March 25, 2019
Lepp, Andrew, Jacob E. Barkley, and Aryn C. Karpinski. "The relationship between cell phone
use, academic performance, anxiety, and satisfaction with life in college
students." Computers in Human Behavior 31 (2014): 343-350.
Lepp at al. explores the relationship between the use of cell phones, academics, anxiety,
and life satisfaction among college students. The article suggests that "college students are the
most rapid adopters of cell phone technology” (Lepp et al. 343). Of interest to the project is that
the article details the relationships between the variables and the negative impacts that cell phone
use can have on the college students in light of the variables. The authors argue that cell phones
also impact the physical fitness levels of a student and that the level of usage influences the
effect. A participant indicated that most of their cell phone use was during class time and studies.
The data in the study also revealed that such statements were common to the high frequency of
cell phone users compared to low-frequency users (Lepp et al. 344). Another interest in the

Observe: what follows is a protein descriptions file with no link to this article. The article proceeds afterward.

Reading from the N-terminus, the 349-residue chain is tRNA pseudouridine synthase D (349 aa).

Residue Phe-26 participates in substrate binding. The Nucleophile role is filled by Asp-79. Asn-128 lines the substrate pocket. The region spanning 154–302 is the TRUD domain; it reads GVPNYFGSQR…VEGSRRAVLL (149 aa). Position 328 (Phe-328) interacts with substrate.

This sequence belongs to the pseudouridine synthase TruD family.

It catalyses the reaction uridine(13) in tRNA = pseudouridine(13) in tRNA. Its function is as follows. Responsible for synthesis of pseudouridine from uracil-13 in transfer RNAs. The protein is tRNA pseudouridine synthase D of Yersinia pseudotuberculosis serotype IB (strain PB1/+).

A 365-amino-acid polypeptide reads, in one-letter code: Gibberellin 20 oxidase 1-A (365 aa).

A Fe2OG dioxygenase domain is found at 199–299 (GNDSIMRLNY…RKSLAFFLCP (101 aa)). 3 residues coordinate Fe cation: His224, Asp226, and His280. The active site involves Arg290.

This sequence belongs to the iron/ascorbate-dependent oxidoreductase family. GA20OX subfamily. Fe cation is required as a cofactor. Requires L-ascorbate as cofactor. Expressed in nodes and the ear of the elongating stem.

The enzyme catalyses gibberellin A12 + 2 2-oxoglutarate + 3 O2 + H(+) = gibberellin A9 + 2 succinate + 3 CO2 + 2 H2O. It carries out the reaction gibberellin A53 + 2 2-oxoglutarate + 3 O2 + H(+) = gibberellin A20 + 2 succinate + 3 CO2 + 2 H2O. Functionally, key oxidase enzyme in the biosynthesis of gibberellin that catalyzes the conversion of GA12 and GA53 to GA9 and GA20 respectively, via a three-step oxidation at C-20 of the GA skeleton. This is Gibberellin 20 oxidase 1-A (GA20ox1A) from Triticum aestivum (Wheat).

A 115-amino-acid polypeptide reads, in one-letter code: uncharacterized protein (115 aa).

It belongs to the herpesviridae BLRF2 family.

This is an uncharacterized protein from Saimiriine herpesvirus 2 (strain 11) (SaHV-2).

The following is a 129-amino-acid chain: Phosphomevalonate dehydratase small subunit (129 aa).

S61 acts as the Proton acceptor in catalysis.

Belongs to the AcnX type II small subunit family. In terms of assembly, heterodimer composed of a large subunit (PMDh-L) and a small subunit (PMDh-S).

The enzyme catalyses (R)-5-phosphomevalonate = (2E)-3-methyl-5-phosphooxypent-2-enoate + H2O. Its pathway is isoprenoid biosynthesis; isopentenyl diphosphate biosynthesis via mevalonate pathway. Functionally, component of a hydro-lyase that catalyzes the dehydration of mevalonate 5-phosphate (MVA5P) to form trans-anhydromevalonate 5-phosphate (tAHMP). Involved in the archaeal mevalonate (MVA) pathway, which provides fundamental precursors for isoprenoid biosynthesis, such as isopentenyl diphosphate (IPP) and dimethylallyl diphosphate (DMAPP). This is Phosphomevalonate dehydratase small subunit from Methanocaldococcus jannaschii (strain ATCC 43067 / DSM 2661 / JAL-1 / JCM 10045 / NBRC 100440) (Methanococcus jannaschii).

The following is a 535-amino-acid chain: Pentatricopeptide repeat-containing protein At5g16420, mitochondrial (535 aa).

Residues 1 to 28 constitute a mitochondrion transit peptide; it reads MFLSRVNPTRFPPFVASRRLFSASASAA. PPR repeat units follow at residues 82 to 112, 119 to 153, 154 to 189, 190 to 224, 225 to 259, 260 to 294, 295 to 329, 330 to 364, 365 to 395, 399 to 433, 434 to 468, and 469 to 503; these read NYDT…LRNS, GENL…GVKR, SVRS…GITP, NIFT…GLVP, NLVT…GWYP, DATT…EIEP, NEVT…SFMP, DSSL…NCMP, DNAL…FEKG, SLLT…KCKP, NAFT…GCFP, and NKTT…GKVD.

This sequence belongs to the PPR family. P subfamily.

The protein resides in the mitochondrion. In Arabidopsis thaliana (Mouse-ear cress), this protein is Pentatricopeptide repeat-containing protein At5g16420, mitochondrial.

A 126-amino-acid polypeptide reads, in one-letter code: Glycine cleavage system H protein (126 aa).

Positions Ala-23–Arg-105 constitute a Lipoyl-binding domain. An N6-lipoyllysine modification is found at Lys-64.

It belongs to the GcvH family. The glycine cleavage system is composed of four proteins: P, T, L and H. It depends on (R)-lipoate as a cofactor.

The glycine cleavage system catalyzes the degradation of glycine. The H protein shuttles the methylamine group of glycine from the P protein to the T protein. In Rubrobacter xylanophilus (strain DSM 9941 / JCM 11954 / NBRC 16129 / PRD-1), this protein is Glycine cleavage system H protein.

project is the relationship variables which included academic performance, anxiety, and
satisfaction with life. The text explores other research related to the topic and comes to suggest
that cell phone use may have negative impacts on academic performance and life satisfaction.
The first interesting fact from the study is that cell use negatively impacts academic performance
but positively linked to anxiety. The authors also concluded that the use of cell phones frequently
results in less life satisfaction among students compared to those using cell phones less
frequently (Lepp et al. 348).
Bjornsen, Chris A., and Kellie J. Archer. "Relations between college students’ cell phone use
during class and grades." Scholarship of Teaching and Learning in Psychology 1.4
Chris and Kellie examined the link between grades and cell phone use among students.
The study majorly used the research from the students in the United States but also incorporated
the research from other students across the world (Chris & Kellie 326). The study is vital to the
project in understanding the negative effect that the use of cell phones may have on students'
concentration in class and academic performance. The use of cell phones among college students
is a dilemma for college and university instructors. The authors acknowledged other researchers'
work which stated that more than 90% of students use their cell phones during class weekly and